However, not all dietary fibers are created equal. For example, there are soluble and insoluble fibers, which work in different ways to offer different benefits.
Looking to increase your fiber intake and get the best of both worlds? The good news is that there are plenty of foods that include both types of fiber, making it much easier to diversify your diet (and therefore your gut) with a two-for-one deal. We asked Megan Rossi, PhD, RD, dietitian, Gut Health Research Fellow at King’s College London, and author of How to eat more plantsto share the best foods that contain both, as well as some key facts about fiber sources.
The benefits of different types and sources of fiber
In simple terms, soluble fiber dissolves in liquid while insoluble fiber does not. As Max Pitman, MD, a gastroenterologist and chief medical officer at Salvo Health, previously told Well+Good, the former slows down digestion and can be helpful for diarrhea, bloating, and abdominal discomfort, while the latter can actually speed up digestion. digestion and therefore is most useful for constipation. Still, she explained that eating both types of fiber can offer a variety of benefits, “including stabilizing blood sugar, promoting digestive regularity, lowering cholesterol, and even reducing the risk of developing heart disease and many cancers.” .
But before delving any further, Dr. Rossi points out that it may be more appropriate to classify fiber under different terms. “Interestingly, over a decade ago, the Food and Agriculture Organization of the United Nations recommended that we stop using the words ‘soluble’ and ‘insoluble’ to describe fibres, as there are close to a hundred different types and not they fit nicely into these categories,” says Dr. Rossi. Instead, he notes that we’re better off prioritizing fiber sources and their unique properties.
For example, Dr. Rossi mentions psyllium husk fiber and inulin fiber, both of which are soluble by definition. “Psyllium husk is a really great fiber for things like constipation,” he shares. “We know that bacteria aren’t very good at digesting them, so it’s more beneficial for gut symptoms rather than fertilizing the bacteria, so to speak.” On the other hand, he continues, inulin is a fiber that works “like a fertilizer and is fermented by bacteria, producing a variety of anti-inflammatory chemicals.” As beneficial as inulin itself can be, Dr. Rossi warns that this soluble fiber can actually trigger problems for people struggling with IBS. (If you’re one of them, you may want to refrain from eating specific inulin-rich foods.)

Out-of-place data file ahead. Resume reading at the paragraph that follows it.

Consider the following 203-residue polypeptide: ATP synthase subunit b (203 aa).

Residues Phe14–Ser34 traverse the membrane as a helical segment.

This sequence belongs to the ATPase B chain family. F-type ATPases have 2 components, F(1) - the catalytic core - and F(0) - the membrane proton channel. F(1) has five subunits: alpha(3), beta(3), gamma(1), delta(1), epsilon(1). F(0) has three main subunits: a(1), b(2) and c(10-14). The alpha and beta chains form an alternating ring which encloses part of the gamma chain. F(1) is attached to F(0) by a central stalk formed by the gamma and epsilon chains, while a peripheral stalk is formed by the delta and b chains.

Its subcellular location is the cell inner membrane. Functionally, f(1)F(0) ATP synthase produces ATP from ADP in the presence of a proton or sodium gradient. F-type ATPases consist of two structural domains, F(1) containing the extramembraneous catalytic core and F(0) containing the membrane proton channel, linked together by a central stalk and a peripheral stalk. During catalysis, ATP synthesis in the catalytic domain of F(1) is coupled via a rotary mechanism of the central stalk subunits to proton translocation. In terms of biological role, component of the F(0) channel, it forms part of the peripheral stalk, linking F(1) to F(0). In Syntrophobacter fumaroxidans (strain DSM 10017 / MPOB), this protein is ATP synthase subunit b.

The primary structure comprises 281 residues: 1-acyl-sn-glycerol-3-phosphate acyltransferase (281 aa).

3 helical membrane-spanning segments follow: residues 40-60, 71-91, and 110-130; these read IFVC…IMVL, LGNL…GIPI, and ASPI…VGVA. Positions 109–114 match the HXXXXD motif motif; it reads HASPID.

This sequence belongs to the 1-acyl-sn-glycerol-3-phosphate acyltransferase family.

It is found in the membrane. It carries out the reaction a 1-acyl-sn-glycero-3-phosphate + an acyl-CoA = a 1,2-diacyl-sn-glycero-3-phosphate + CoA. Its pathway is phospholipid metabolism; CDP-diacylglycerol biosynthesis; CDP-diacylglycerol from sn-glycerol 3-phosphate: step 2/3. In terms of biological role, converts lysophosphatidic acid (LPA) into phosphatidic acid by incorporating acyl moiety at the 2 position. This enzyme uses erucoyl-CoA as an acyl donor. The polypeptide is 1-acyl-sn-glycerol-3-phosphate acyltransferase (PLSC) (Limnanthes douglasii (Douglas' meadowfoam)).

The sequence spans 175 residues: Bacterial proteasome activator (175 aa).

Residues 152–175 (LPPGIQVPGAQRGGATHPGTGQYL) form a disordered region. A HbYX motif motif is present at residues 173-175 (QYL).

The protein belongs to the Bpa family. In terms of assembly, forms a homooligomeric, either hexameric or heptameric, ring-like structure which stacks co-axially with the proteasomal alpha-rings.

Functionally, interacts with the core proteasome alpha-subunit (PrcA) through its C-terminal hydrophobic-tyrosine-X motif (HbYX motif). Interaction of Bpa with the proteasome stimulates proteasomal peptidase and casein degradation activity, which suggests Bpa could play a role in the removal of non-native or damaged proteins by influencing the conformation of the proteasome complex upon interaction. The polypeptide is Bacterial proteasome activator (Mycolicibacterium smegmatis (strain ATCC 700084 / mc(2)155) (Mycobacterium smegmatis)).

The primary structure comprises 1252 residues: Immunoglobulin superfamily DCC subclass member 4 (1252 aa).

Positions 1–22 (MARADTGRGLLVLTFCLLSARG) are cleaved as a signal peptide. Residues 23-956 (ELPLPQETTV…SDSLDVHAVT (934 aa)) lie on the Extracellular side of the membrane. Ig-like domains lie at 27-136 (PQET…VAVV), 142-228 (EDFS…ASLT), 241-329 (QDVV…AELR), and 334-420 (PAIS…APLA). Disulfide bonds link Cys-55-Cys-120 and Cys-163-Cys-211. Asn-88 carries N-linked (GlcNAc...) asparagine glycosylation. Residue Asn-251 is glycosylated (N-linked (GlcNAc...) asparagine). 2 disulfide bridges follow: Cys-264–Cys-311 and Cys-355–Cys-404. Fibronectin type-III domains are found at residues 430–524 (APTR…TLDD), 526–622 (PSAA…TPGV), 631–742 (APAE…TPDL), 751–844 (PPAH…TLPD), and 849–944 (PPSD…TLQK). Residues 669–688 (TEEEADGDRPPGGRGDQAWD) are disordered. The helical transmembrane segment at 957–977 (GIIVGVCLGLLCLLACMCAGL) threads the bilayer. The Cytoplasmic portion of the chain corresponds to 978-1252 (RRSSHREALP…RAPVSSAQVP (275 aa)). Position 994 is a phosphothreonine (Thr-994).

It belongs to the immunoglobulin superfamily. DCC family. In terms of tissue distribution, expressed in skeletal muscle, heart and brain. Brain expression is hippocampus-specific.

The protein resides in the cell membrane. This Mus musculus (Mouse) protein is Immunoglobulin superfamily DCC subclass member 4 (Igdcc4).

In any case, prioritizing fresh, plant-based foods in your diet is always a good option to load up on a variety of nutrients to support your gut and better health. “Whole [plants] they contain multiple types of fibers, all of which have different functionalities”, reiterates Dr. Rossi. “Different fibers can feed different gut bacteria, and therefore you get a more diverse range of gut bacteria with more fiber diversity.” From there, he notes that each bacterium offers different abilities, which together can ultimately promote a thriving gut microbiome and a cascade of benefits for digestion and beyond.
5 foods that contain soluble and insoluble fiber
This list of foods that offer soluble and insoluble fiber is not exhaustive; in fact, Dr. Rossi says that most fibrous plant-based foods actually contain a combination of both. (Top tip: Leave the skins on fruits and vegetables whenever possible to load up on even more fiber.)
Mediterranean chickpea salad or fresh hummus, anyone? “Half a can of garbanzo beans equals about 10 grams of fiber,” Dr. Rossi shares, which is more than a third of the FDA-recommended daily value of 28 grams. “One of the types of fiber in chickpeas is galactooligosaccharides, a prebiotic that feeds anti-inflammatory gut bacteria like bifidobacteria,” he adds.
Whether you enjoy classic oatmeal, mix your oats overnight, or prefer to bake it into a treat, rest assured that oats provide both soluble and insoluble fiber (plus plenty of other micros and macros that can deliver impressive benefits for your best health). Health) . “Forty grams of oatmeal contains four grams of fiber. Oats also contain beta-glucans, which can help lower blood cholesterol,” says Dr. Rossi.
Almonds aren’t just a stellar source of heart-healthy fats and plant-based protein. According to Dr. Rossi, they also contain about 3.5 grams of dietary fiber per 30-gram serving (equivalent to about 20 almonds), making them a great snack to have in your pantry to enjoy by the handful, on top of a salad or soaked and tossed into your favorite smoothie.
4. Firm Tofu
Dr. Rossi says that firm tofu is an excellent source of plant-based protein, making it a worthy substitute for animal proteins. Additionally, he shares that 125 grams (nearly 4.5 ounces) of firm tofu contains three grams of fiber in total. “It also contains phytoestrogens, which have been linked to reduced risk of breast cancer,” he adds.
Lastly, Dr. Rossi recommends loading up on tomatoes if you’re looking for the best whole food sources that contain both soluble and insoluble fiber. “One tomato contains 1.5 grams of fiber and lycopene, a type of plant chemical that can help protect skin from UV damage,” he says. He can get his tomato fix in so many ways, from sauces and dips to any number of creative salad combinations. Consider cooking this Mexican Chickpea and Tomato Stew, which happens to be one of my favorite plant-based recipes, to go the extra mile when it comes to soluble fiber, insoluble fiber *and* protein.
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